By BRIAN LESTER
Five years ago on Friday, we witnessed history. We witnessed incredible in the moment, magic in motion and unbelievable to the highest degree.
The University of Findlay men’s basketball team capped a perfect season with a perfect ending as Tyler Evans nailed a 3-pointer with a defender in his face as time expired in the NCAA Division II national championship game against Cal Poly Pomona. The Oilers defeated the Broncos 56-53 in overtime to become only the fourth unbeaten team in D-II history and only the third to go wire-to-wire as the No. 1 team in the country.
It is still the greatest season I have ever covered, and as far as I’m concerned, it’s one of the greatest seasons in the history of college basketball at any level.
Going undefeated isn’t easy. The chance to slip up is real each and every game night, and when you are the No. 1 team in the country, every opponent is going to pull out all stops to knock you off.
Yet, the Oilers found a way to survive despite playing every Great Lakes Intercollegiate Athletic Conference opponent twice, home and away, and then grinding their way through a rugged Midwest Regional, which ended with an 86-83 overtime win against Bellarmine.
At the Elite Eight, the Oilers had to beat second-ranked and fellow unbeaten C.W. Post, fourth-ranked Central Missouri and a Cal Poly team that was unranked, although Cal Poly was worthy of being nationally ranked. The voters just didn’t do their job in the final national poll.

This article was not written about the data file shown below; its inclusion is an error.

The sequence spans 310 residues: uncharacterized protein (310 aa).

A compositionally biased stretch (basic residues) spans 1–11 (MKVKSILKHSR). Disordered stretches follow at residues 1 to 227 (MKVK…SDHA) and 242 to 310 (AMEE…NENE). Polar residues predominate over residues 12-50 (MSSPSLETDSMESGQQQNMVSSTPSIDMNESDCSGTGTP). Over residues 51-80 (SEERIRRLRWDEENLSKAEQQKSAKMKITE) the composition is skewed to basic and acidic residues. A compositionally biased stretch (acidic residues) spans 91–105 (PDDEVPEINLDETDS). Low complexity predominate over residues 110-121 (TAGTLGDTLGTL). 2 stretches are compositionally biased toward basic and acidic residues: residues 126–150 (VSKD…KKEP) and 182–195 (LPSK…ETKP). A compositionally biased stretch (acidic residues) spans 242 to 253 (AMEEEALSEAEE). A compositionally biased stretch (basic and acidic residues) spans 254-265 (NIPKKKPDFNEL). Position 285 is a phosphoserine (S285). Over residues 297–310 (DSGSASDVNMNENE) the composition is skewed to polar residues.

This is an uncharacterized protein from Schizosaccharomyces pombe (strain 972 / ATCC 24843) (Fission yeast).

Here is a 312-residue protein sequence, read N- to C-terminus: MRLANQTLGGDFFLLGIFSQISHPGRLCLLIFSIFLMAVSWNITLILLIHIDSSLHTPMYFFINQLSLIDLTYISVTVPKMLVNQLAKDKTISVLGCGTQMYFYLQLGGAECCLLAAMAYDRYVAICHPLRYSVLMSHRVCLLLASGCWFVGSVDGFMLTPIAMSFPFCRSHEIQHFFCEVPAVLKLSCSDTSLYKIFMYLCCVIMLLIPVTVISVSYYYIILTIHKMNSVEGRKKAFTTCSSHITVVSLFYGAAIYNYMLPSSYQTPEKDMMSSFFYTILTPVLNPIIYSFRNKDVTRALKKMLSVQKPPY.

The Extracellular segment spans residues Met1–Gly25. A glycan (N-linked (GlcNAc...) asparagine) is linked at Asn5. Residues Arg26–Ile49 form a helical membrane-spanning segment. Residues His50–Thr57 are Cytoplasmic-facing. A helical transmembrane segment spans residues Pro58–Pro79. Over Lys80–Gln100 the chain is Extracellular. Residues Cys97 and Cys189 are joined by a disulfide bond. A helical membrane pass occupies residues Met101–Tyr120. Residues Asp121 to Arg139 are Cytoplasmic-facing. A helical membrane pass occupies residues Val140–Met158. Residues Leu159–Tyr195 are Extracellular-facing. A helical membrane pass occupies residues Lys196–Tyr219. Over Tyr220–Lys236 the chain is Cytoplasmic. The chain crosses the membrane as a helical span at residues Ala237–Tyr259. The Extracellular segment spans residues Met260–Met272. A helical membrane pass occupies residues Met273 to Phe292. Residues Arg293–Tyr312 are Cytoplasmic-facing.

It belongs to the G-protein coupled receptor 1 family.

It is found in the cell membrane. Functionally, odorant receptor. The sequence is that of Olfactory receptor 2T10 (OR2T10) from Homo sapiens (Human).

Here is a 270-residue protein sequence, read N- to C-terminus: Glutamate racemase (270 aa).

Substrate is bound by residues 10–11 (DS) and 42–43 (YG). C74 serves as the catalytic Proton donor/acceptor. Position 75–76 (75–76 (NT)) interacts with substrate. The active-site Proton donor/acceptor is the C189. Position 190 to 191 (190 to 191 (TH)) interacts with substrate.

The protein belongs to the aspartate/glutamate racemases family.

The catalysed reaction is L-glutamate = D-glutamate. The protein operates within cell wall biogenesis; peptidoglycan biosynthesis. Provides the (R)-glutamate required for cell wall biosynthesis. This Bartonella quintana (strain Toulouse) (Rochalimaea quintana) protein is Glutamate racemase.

It took all the Oilers had to win that title. I still remember seeing the players outside the locker room after their final four win over Central Missouri that Thursday night in the final four. They were dead tired, worn down from back-to-back late games in which they were pushed to the limit.
It’s a good thing that title game wasn’t played the very next day, as it was until the early 1990s, because I’m not sure if the Oilers would have been able to turn around and win a championship game less than 24 hours after surviving in the semifinals.
But fate worked out well for the Oilers, and today, that 2009 UF banner still hangs at every Elite Eight. Highlights of the championship game are played on the video board at the Elite Eight, incuding the shot by Evans. I cover the Elite Eight each year and watch as great teams with big-time expectations come up short of their title goal. It serves as a reminder of just how impressive the accomplishment by the Oilers really was five years ago.
UF has had a good team every year since the title run, but the 2009 Oilers were special. They had the perfect storm of players as Nate Hyde told me before the team’s induction into the Ohio Basketball Hall of Fame, and that group included national player of the year Josh Bostic. The Oilers played as a team. They had different ways of beating you and their effort on the defensive end of the floor was nothing short of tremendous.
I don’t ever expect to see another undefeated season. It was a once-in-a-lifetime season and even I still get chills thinking about it. And no matter how many years go by, the memories of that season will always be vivid and the 2009 Oilers will always be considered one of the best in the history of college hoops.
Follow me on Twitter: @BLester1993.